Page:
10) He writes of the faithful as those who endorse a "biblical worldview" (52). But is Scripture there to provide a “worldview”? And notice how those who speak of a "biblical worldview" often disagree what that worldview includes, which is to say that it is not self-evident, read straight from the pages of Scripture.

11) As already noted in relation to his understanding of "truth", his use of certain categories is unsophisticated at best, grossly fat fingered at worst. So he writes of those who are "committed to higher criticism" with "naturalistic assumptions" etc. This is largely rhetorical bluff. 

12) Mohler claims that the Bible says things about "itself" (37-39). But the fact remains that the Bible says nothing about itself, ever. The Bible, as we have it, as a complete and closed canon of Scripture, did not exist for hundreds of years after the writing of individual Bible texts. For example, when Revelation speaks of those who would take “away from the words of the book of this prophecy” etc (22:19), this refers to Revelation, not Genesis-Revelation (excluding the Apocrypha, of course!). The important process of canonisation has been sidelined from this discussion.

13) Further, when he leans on certain passages to try to say something about the whole Bible, he ignores what these texts imply. For example, 1 Thessalonians 2:13 is about the preached Word, the gospel message, not the whole Bible as a whole (or in part). Romans 9:17 refers to whatever Paul understood to be Scripture, thus did not include the New Testament at the very least, and perhaps included some that the church did not later endorse and perhaps excluded other parts. Even if we say these texts say “the whole bible” (which they don’t), his logic only works because of an impoverished notion of truth (see point 4 above)

14) In tackling theological plurality between Deuteronomy 20:16-17 and Matthew 5:43-48, he asserts "If we cannot trust the Bible, in all its parts, to reveal God with perfect truthfulness, how can we know him at all?" (54). Of course, this labours under the same problematic understanding of "truthfulness", which I noted above. But one must ask: what about Old Testament writers, who did not have the New Testament, and no doubt large swathes of the Old Testament. Did they know God "at all"? Sorry, Isaiah, you heathen don’t-know-God-for-toffee muppet! (saying that they simply ran with what they had doesn’t extricate Mohler from this problem. Think about it.)

15) In fact, Mohler’s attempt to deal with the "problem texts" Joshua 6; Acts 9:7 and 22:9; Deuteronomy 20:16-17 and Matthew 5:43-48), relies on rhetorical bluff, and demonstrates again why his understanding of biblical inspiration in terms of Chicago inerrancy is insufficiently biblical. It cannot look at the Bible squarely without being refuted (for more on this point, see my contribution to Enns’ “Aha” series)

16) It goes without saying that Mohler underestimates the problems associated with affirming the Chicago Statement. Of course, this applies to article 12: "we further deny that scientific hypotheses about earth history may properly be used to overturn the teaching of Scripture on creation and flood", but its hermeneutic, lack of grounding in the phenomenon of the texts of Scripture, and lack of doctrinal placement could be noted as well.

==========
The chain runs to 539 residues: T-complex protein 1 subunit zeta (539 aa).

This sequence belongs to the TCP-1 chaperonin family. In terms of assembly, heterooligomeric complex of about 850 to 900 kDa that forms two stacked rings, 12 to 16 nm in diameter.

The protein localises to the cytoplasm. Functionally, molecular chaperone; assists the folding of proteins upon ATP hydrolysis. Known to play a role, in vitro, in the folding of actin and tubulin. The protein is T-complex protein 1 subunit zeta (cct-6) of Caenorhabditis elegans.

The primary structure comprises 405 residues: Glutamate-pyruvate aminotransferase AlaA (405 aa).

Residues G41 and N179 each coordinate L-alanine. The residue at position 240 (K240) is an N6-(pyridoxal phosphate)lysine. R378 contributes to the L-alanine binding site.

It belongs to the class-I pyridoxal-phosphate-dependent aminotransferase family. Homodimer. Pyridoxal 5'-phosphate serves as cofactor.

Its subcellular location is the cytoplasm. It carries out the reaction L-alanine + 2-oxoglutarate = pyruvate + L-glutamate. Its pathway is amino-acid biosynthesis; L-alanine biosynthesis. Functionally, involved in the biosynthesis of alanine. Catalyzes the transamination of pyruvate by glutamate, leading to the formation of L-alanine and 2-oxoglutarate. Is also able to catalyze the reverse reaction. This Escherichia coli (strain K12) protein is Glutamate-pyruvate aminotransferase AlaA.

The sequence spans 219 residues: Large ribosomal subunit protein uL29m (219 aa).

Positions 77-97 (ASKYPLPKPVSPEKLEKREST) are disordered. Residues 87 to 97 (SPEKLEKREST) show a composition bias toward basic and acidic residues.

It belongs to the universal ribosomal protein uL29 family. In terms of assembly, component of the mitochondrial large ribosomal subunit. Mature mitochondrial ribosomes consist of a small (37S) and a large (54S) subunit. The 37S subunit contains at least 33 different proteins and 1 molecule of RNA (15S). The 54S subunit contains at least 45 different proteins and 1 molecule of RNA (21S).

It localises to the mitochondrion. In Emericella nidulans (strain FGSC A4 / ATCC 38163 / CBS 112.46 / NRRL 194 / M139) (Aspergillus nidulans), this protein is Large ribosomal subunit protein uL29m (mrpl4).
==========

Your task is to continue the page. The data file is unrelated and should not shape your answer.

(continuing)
17) Mohler opines: Not to follow his conclusion is to “set ourselves upon project of determining which texts of the Bible share those perfections, if any. We will use a human criteria judgement to decide which texts their divine authority and which texts can be trusted" (30-31)

But this does not follow. I do not affirm biblical inerrancy (I consider it, among other things, unbiblical), yet I am not constantly trying to determine which Bible texts are the Word of God. I am happy to affirm all Scripture as fully inspired by God. It is only by adding Mohler’s unevangelised notion of "truth" into the mix that leads to problems.

Exercise: Go and preach from Jonah one week, assuming it is all historical, and the next week assuming it is all fiction, and see if it makes an ounce of difference to the message that you bring with authority in the church!

Rather, and this is where I finish, it is Mohler who has imported "human criteria" to disastrous effect into his understanding of the truth of the Bible.

I’m sure there are another few points of critique to note, and I should, no doubt, mention points of agreement, but hey, this is a blog post so I can do what I want!

Monday, August 11, 2014

Essential software for postgraduate biblical research

I’ve spoken about all of these on my blog before, but to sum up: there are three I would focus on:

BW1) Bibleworks 9 – simply the best for textual analysis, work with the original languages and such like. This is essential. I have had a few – for me – fairly major insights using the search functions this offers. It has helped that I added on a number of lexicons and the DSS.


Log2) Logos 5 – simply the best for secondary material, dictionaries, commentaries and such like. It can also manage original language analysis. I have Philo, the Word Commentary series, the Anchor Bible Dictionary and much more besides. There is nothing like looking up material in secondary resources with this gem. 


NB3) For word-processing, I have used Notabene, together with a bibliography I inherited from Max Turner, my supervisor, who inherited his, I believe, from Charlie Moule. Tom Wright and Mark Nanos are two scholars who also use this software. I can’t tell you how much time I have saved with the features this software has in place.


* I’ve added links on my sidebar to their respective webpages.

Sunday, August 10, 2014

Guest review of Durie’s controversial book, The Third Choice

Whatever one thinks of the thesis of the fascinating reviewed book below (does it fearlessly hit the nail on the head? Is it one-sided? Is the picture it paints of Islam unfairly negative?), the questions it raises are of utmost importance and most discussion worthy, especially given recent horrific events in Iraq.